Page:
There are no records to say when the Romans came back to Ludgate Hill. They may have kept this part of their defence system in a state of readiness for possible use, but there is no archaeological evidence to indicate this. Roman London was occupied as late as AD 409, but by 410 the province of Britannia was abandoned by Rome in favor of the defence line along the Ledwyche (Lea) river. The best preserved section of Roman wall in Britain can be found at SP636374 near Potsgrove, about 3 kilometres (2 miles) south east of the present county town of Cambridge.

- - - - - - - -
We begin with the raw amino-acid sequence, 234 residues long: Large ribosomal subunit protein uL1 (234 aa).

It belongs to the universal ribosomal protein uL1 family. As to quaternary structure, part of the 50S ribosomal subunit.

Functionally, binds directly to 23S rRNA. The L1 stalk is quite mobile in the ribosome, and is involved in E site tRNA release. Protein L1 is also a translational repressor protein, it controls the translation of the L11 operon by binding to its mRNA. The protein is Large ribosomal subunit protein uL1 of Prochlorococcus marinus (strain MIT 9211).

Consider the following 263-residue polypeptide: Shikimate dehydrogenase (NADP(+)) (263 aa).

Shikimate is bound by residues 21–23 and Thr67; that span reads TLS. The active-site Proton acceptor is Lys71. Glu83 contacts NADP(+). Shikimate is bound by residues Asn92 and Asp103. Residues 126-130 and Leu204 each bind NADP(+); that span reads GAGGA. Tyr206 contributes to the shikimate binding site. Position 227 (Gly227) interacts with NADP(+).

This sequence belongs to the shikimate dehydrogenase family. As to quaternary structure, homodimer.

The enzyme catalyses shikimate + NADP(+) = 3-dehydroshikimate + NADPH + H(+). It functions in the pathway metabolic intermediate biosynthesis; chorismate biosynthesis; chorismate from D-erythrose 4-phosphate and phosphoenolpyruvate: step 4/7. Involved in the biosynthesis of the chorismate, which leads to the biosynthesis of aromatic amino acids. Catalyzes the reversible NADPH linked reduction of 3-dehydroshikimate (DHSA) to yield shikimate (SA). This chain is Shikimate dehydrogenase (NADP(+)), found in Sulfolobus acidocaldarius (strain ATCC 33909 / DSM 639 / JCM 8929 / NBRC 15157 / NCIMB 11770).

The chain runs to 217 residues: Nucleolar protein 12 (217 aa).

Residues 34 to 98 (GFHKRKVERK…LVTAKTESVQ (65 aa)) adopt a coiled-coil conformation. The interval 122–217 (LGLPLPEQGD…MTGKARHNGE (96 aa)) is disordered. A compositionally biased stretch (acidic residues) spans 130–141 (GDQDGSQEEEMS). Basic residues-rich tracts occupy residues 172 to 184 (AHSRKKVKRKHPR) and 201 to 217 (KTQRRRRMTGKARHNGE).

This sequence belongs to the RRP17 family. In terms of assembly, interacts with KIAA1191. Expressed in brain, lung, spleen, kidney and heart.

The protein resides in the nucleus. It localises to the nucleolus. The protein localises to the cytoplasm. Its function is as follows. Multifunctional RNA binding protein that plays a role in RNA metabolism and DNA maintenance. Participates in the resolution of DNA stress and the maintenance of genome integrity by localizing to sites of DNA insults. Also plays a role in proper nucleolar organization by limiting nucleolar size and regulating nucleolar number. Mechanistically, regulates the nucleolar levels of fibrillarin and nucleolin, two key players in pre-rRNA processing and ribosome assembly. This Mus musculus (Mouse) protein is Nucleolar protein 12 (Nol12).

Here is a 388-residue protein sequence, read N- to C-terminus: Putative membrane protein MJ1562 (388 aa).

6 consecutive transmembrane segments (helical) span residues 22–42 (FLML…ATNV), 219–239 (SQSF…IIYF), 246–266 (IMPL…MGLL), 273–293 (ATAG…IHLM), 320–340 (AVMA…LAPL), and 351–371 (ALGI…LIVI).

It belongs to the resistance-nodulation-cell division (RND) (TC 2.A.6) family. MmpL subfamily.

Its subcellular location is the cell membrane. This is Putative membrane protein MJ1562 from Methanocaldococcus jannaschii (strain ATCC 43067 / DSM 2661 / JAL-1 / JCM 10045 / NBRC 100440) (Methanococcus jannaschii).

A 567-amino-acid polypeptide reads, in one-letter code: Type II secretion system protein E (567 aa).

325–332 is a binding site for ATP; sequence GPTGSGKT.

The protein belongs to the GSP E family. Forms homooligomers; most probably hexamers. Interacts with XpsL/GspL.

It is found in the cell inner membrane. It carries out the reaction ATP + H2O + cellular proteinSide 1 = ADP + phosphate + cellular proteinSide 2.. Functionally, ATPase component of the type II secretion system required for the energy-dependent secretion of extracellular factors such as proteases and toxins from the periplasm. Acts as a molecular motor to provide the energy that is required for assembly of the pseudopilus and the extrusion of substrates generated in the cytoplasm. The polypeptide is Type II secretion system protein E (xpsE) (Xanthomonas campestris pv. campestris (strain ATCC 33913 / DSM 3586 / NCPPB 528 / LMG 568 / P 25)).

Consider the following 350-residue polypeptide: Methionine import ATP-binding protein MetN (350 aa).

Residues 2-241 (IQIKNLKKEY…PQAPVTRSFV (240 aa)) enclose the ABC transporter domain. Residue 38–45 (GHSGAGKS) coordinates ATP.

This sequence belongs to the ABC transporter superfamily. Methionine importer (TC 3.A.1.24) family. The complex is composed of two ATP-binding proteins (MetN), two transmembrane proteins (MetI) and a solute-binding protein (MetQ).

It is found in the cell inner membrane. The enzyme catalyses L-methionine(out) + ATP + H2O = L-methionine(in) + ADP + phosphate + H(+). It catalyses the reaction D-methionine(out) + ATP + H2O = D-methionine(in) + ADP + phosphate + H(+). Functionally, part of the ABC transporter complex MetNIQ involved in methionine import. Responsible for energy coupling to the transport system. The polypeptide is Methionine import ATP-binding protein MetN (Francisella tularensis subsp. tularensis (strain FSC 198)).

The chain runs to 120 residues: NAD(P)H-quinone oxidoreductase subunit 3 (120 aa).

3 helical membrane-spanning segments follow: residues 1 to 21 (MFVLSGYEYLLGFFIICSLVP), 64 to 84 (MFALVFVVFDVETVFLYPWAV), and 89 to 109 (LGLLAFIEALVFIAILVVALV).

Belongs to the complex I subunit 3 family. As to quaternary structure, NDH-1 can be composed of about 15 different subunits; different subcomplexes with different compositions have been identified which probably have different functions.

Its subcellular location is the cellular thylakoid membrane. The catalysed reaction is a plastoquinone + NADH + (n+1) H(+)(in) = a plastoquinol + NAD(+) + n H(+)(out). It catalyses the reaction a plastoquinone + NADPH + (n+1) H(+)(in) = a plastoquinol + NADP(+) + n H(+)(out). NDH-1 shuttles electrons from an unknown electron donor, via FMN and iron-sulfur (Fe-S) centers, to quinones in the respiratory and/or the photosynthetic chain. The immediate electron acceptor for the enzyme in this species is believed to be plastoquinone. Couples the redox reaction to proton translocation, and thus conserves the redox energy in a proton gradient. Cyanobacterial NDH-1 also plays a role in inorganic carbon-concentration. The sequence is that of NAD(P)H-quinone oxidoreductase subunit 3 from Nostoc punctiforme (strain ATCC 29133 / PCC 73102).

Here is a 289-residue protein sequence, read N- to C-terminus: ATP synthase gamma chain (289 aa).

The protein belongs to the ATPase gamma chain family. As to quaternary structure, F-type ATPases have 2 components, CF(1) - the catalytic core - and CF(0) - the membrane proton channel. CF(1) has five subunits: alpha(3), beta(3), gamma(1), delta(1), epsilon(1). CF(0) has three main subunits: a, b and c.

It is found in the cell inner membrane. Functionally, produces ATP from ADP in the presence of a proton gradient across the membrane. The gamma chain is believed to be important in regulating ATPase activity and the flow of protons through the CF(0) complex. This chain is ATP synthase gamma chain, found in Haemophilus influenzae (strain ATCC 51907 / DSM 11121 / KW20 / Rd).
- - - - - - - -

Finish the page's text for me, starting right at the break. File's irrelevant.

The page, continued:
London became a provincial capital of the Roman province of Britannia Inferior, and hence of the Empire. The city was rebuilt in stone rather than timber at that time, and the Temple of Claudius (the largest in Britannia) and the theatre below it were built on the site of the Boudican fire. The town suffered setbacks: Emperor Nero considered making London his eastern capital and it was also raided by pirates. In AD 120, construction began on the defensive walls.
The Romans founded Londinium, a settlement on the current site of the City of London around 43 AD. Its bridge across the River Thames turned the city into a road nexus and major port, serving as a major commercial centre in Britain. Londinium was one of the four cities of the "Grand Tour", visited by 18–20th century literary giants, including Byron and Dickens. East of Roman London was a settlement called Lundenwic ("London market").